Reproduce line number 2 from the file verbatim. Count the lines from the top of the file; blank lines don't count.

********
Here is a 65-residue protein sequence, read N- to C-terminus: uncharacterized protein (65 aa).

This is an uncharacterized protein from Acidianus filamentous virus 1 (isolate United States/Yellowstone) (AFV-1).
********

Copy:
This is an uncharacterized protein from Acidianus filamentous virus 1 (isolate United States/Yellowstone) (AFV-1).